The Consumer Financial Protection Bureau proposed a rule Thursday to include consumer reporting agencies and debt collectors -- for the first time in their history -- as part of its supervision of nonbank financial companies.

Our proposed rule would mean that those debt collectors and credit reporting agencies that qualify as larger participants are subject to the same supervision process that we apply to the banks, CFPB Director Richard Cordray said in a statement.

The agency was created under terms of the Dodd-Frank Wall Street Reform and Consumer Protection Act of 2010. In January 2012 President Obama appointed Cordray as the CFPB's first director.

The newly proposed regulation, which must be finalized by July 21, would open the books of debt collectors with more than $10 million in annual receipts from collection. Debt collectors such as Asset Acceptance Capital, Encore Capital Group and Portfolio Recovery Associates, as well as credit bureaus such as Equifax, Experian and TransUnion would end up within the CFPB's regulatory reach.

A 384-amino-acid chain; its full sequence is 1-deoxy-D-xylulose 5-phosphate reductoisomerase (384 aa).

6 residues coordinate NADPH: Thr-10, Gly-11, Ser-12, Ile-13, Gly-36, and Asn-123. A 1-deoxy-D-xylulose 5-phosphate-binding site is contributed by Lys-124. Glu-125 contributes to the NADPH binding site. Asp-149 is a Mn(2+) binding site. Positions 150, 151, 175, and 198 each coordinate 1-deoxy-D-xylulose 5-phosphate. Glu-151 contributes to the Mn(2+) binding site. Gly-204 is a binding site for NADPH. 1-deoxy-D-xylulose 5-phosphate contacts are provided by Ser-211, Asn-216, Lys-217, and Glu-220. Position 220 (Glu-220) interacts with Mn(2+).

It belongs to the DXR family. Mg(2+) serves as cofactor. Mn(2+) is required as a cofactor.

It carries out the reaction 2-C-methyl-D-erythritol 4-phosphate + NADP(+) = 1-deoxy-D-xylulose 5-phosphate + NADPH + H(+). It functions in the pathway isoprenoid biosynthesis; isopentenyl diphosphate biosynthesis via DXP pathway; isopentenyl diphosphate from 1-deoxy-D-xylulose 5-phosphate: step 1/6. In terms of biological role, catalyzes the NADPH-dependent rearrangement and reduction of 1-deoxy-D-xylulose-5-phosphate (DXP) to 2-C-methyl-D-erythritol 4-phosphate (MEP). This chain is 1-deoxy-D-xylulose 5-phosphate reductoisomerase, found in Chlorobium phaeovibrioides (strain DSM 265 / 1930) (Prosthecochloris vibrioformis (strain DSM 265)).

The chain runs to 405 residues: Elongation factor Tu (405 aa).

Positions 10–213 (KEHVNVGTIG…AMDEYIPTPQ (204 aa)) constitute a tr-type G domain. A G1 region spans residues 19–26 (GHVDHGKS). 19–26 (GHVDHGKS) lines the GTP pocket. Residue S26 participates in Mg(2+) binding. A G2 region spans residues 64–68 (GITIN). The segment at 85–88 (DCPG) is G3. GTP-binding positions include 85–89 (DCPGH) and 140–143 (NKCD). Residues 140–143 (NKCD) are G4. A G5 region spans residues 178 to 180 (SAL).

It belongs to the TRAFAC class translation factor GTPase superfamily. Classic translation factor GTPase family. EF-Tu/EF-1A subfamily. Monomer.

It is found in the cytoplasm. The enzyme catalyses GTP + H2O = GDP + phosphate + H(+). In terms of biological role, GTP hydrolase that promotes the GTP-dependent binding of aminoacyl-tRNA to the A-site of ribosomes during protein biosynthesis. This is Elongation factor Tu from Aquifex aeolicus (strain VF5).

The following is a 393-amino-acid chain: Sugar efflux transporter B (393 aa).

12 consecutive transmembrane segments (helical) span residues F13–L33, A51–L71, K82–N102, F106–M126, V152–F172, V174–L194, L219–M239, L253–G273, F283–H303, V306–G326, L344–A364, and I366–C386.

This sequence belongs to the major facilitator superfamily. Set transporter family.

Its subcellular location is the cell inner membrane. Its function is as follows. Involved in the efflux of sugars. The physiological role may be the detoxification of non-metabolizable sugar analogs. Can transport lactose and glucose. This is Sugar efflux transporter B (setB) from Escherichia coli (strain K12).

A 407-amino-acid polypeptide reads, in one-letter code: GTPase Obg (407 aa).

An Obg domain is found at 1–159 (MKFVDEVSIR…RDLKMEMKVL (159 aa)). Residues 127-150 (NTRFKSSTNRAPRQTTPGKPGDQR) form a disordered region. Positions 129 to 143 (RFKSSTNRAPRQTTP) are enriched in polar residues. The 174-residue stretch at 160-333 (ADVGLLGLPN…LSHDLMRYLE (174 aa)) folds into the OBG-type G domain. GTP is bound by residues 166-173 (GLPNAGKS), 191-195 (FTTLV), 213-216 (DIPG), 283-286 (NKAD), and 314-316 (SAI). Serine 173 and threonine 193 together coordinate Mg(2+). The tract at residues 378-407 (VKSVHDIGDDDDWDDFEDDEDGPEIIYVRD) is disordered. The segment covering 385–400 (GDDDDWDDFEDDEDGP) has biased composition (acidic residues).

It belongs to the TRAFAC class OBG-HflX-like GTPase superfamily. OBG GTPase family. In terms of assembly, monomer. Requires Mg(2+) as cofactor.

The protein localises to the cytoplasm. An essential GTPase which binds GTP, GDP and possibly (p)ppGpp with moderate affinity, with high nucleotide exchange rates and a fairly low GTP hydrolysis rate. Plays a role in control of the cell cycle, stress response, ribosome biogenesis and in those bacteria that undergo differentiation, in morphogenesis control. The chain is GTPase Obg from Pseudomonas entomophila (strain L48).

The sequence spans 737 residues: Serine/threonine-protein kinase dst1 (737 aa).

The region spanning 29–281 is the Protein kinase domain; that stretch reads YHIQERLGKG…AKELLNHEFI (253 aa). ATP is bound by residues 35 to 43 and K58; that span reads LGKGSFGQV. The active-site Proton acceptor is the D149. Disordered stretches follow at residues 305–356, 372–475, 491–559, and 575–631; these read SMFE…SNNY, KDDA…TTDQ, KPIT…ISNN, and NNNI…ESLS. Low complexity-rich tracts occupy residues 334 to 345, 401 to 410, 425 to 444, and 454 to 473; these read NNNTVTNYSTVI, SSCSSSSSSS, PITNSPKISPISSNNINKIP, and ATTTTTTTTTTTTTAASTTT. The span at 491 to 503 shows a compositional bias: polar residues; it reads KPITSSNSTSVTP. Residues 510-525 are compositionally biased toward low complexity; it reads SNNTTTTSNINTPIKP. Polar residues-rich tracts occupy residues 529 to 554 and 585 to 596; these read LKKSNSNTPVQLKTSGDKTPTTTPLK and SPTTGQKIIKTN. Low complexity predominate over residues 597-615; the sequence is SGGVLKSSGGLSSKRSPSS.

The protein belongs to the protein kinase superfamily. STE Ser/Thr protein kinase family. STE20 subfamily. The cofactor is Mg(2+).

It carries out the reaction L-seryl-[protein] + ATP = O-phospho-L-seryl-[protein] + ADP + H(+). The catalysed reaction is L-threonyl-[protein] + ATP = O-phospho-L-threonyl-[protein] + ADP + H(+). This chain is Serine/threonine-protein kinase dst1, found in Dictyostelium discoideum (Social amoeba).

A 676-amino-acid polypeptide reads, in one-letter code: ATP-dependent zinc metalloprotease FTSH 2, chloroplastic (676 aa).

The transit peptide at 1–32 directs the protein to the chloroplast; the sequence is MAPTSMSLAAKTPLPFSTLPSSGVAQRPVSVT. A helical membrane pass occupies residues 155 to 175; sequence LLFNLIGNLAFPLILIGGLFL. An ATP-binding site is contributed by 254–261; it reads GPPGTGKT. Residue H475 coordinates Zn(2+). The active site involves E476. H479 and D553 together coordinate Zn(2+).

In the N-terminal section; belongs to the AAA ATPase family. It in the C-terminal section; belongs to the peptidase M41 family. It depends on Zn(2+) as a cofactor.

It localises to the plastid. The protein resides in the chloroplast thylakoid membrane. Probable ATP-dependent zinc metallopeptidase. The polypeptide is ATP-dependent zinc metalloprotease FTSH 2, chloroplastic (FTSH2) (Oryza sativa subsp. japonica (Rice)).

A total of 175 debt collection firms and 30 consumer reporting agencies would be covered under the rule.

The CFPB's supervision opens the books of an industry unfamiliar with federal regulators. The bureau would watch for incursions of the Fair Debt Collection Practices Act or the Fair Credit Reporting Act.

The rule is the first in a series the CFPB must make to define the larger participants outside the banking industry it will monitor.